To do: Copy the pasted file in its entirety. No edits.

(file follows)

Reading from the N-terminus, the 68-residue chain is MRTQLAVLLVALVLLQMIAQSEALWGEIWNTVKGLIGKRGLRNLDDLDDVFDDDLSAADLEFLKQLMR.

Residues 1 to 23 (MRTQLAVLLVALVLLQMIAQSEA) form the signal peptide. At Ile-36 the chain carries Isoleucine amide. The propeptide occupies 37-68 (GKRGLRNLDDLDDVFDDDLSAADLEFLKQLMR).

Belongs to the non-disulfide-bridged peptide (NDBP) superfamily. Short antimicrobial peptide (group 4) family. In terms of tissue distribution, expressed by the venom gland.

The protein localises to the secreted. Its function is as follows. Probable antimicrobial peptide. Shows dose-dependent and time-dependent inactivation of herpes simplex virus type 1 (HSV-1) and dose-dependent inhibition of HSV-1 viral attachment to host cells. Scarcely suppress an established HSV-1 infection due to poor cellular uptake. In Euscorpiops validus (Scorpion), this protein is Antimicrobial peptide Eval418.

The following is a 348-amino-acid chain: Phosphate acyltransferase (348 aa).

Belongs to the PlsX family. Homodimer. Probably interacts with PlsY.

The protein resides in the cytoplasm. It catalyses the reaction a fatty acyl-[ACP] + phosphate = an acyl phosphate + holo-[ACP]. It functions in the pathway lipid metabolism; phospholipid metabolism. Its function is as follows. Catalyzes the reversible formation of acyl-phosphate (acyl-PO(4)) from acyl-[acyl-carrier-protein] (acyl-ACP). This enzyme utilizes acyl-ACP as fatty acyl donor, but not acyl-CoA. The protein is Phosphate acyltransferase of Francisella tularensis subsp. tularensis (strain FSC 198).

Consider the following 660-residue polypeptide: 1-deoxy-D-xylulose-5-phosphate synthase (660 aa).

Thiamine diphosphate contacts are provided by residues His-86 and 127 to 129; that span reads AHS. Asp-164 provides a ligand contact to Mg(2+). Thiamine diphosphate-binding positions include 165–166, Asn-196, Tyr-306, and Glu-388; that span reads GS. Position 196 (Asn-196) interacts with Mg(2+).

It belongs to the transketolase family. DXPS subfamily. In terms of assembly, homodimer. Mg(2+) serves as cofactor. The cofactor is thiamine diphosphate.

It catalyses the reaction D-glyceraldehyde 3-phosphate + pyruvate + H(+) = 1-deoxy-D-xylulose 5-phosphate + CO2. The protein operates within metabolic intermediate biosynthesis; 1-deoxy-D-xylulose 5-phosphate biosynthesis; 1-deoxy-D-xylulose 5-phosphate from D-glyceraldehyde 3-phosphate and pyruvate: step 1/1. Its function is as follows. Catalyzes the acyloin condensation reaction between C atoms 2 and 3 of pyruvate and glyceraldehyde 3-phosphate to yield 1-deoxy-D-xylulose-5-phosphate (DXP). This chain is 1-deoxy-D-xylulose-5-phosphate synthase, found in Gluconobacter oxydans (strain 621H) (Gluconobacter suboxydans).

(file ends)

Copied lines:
Reading from the N-terminus, the 68-residue chain is MRTQLAVLLVALVLLQMIAQSEALWGEIWNTVKGLIGKRGLRNLDDLDDVFDDDLSAADLEFLKQLMR.

Residues 1 to 23 (MRTQLAVLLVALVLLQMIAQSEA) form the signal peptide. At Ile-36 the chain carries Isoleucine amide. The propeptide occupies 37-68 (GKRGLRNLDDLDDVFDDDLSAADLEFLKQLMR).

Belongs to the non-disulfide-bridged peptide (NDBP) superfamily. Short antimicrobial peptide (group 4) family. In terms of tissue distribution, expressed by the venom gland.

The protein localises to the secreted. Its function is as follows. Probable antimicrobial peptide. Shows dose-dependent and time-dependent inactivation of herpes simplex virus type 1 (HSV-1) and dose-dependent inhibition of HSV-1 viral attachment to host cells. Scarcely suppress an established HSV-1 infection due to poor cellular uptake. In Euscorpiops validus (Scorpion), this protein is Antimicrobial peptide Eval418.

The following is a 348-amino-acid chain: Phosphate acyltransferase (348 aa).

Belongs to the PlsX family. Homodimer. Probably interacts with PlsY.

The protein resides in the cytoplasm. It catalyses the reaction a fatty acyl-[ACP] + phosphate = an acyl phosphate + holo-[ACP]. It functions in the pathway lipid metabolism; phospholipid metabolism. Its function is as follows. Catalyzes the reversible formation of acyl-phosphate (acyl-PO(4)) from acyl-[acyl-carrier-protein] (acyl-ACP). This enzyme utilizes acyl-ACP as fatty acyl donor, but not acyl-CoA. The protein is Phosphate acyltransferase of Francisella tularensis subsp. tularensis (strain FSC 198).

Consider the following 660-residue polypeptide: 1-deoxy-D-xylulose-5-phosphate synthase (660 aa).

Thiamine diphosphate contacts are provided by residues His-86 and 127 to 129; that span reads AHS. Asp-164 provides a ligand contact to Mg(2+). Thiamine diphosphate-binding positions include 165–166, Asn-196, Tyr-306, and Glu-388; that span reads GS. Position 196 (Asn-196) interacts with Mg(2+).

It belongs to the transketolase family. DXPS subfamily. In terms of assembly, homodimer. Mg(2+) serves as cofactor. The cofactor is thiamine diphosphate.

It catalyses the reaction D-glyceraldehyde 3-phosphate + pyruvate + H(+) = 1-deoxy-D-xylulose 5-phosphate + CO2. The protein operates within metabolic intermediate biosynthesis; 1-deoxy-D-xylulose 5-phosphate biosynthesis; 1-deoxy-D-xylulose 5-phosphate from D-glyceraldehyde 3-phosphate and pyruvate: step 1/1. Its function is as follows. Catalyzes the acyloin condensation reaction between C atoms 2 and 3 of pyruvate and glyceraldehyde 3-phosphate to yield 1-deoxy-D-xylulose-5-phosphate (DXP). This chain is 1-deoxy-D-xylulose-5-phosphate synthase, found in Gluconobacter oxydans (strain 621H) (Gluconobacter suboxydans).